After declining for two straight weeks, mortgage rates reversed direction this week and rose to their second highest level this year, according to Freddie Mac.
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Strong economic news, plus actions by the Federal Reserve and the European Central Bank along with the resolution of several geopolitical situations during the past week led to increases in the underlying benchmark Treasury note yields.
The 30-year fixed-rate mortgage averaged 4.62% for the week ending June 14, up from last week when it averaged 4.54%. A year ago at this time, the 30-year fixed-rate mortgage averaged 3.91%.
“The 30-year fixed-rate mortgage climbed eight basis points and the Federal Reserve Board on Wednesday raised the federal funds rate by 25 basis points,” Freddie Mac Chief Economist Sam Khater said in a press release. “The good news is that the impact on consumer budgets will be smaller than past rate hike cycles. That is because a much smaller segment of mortgage loans in today’s market are pegged to short-term rate movements.”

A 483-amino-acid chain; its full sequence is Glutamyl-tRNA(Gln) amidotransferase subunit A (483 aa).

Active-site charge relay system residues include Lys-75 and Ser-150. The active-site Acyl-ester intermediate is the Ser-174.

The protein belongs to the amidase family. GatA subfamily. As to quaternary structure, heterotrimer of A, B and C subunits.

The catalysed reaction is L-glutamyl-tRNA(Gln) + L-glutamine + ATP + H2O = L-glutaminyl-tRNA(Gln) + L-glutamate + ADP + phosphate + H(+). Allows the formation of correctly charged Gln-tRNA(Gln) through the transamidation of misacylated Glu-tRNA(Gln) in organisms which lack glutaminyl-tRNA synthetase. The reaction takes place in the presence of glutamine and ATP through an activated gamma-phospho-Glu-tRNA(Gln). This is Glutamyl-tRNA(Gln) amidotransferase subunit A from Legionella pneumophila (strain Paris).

The 15-year fixed-rate mortgage this week averaged 4.07%, up from last week when it averaged 4.01%. A year ago at this time, the 15-year fixed-rate mortgage averaged 3.18%.
The five-year Treasury-indexed hybrid adjustable-rate mortgage averaged 3.83% this week with an average 0.3 point, up from last week when it averaged 3.74%. A year ago at this time, the five-year adjustable-rate mortgage averaged 3.15%.
“It is no surprise that the Fed continues to raise short-term rates,” said the Mortgage Bankers Association’s Chief Economist Mike Fratantoni in a statement. “The economy is growing quickly because of tax cuts and more government spending, the unemployment rate is at an 18-year low and inflation has picked up.”
“The MBA still expects strong economic growth in 2018 and 2019, and a possible slowdown in 2020. Mortgage rates are anticipated to increase modestly, with the 30-year rate reaching 5% by the end of 2018, and 5.5% by the end of 2019,” Fratantoni said.